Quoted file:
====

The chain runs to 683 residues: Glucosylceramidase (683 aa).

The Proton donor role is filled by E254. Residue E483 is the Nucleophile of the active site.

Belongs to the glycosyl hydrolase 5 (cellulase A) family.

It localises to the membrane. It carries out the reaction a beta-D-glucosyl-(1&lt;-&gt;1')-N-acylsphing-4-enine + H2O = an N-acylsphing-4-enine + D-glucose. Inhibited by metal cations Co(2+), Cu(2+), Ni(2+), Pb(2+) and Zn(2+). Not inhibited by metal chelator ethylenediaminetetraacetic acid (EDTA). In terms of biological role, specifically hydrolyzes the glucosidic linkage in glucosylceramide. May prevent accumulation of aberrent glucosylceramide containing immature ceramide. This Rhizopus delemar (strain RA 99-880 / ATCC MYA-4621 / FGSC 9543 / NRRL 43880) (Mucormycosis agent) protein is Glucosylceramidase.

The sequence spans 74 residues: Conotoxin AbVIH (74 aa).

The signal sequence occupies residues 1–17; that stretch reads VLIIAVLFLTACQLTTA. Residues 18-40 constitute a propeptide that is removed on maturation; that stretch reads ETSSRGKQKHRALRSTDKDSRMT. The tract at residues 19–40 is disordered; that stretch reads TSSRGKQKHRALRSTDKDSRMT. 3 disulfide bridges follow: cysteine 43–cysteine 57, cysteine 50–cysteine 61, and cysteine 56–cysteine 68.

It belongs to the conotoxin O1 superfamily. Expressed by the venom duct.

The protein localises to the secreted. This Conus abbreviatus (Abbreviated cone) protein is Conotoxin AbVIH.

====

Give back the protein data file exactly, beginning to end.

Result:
The chain runs to 683 residues: Glucosylceramidase (683 aa).

The Proton donor role is filled by E254. Residue E483 is the Nucleophile of the active site.

Belongs to the glycosyl hydrolase 5 (cellulase A) family.

It localises to the membrane. It carries out the reaction a beta-D-glucosyl-(1&lt;-&gt;1')-N-acylsphing-4-enine + H2O = an N-acylsphing-4-enine + D-glucose. Inhibited by metal cations Co(2+), Cu(2+), Ni(2+), Pb(2+) and Zn(2+). Not inhibited by metal chelator ethylenediaminetetraacetic acid (EDTA). In terms of biological role, specifically hydrolyzes the glucosidic linkage in glucosylceramide. May prevent accumulation of aberrent glucosylceramide containing immature ceramide. This Rhizopus delemar (strain RA 99-880 / ATCC MYA-4621 / FGSC 9543 / NRRL 43880) (Mucormycosis agent) protein is Glucosylceramidase.

The sequence spans 74 residues: Conotoxin AbVIH (74 aa).

The signal sequence occupies residues 1–17; that stretch reads VLIIAVLFLTACQLTTA. Residues 18-40 constitute a propeptide that is removed on maturation; that stretch reads ETSSRGKQKHRALRSTDKDSRMT. The tract at residues 19–40 is disordered; that stretch reads TSSRGKQKHRALRSTDKDSRMT. 3 disulfide bridges follow: cysteine 43–cysteine 57, cysteine 50–cysteine 61, and cysteine 56–cysteine 68.

It belongs to the conotoxin O1 superfamily. Expressed by the venom duct.

The protein localises to the secreted. This Conus abbreviatus (Abbreviated cone) protein is Conotoxin AbVIH.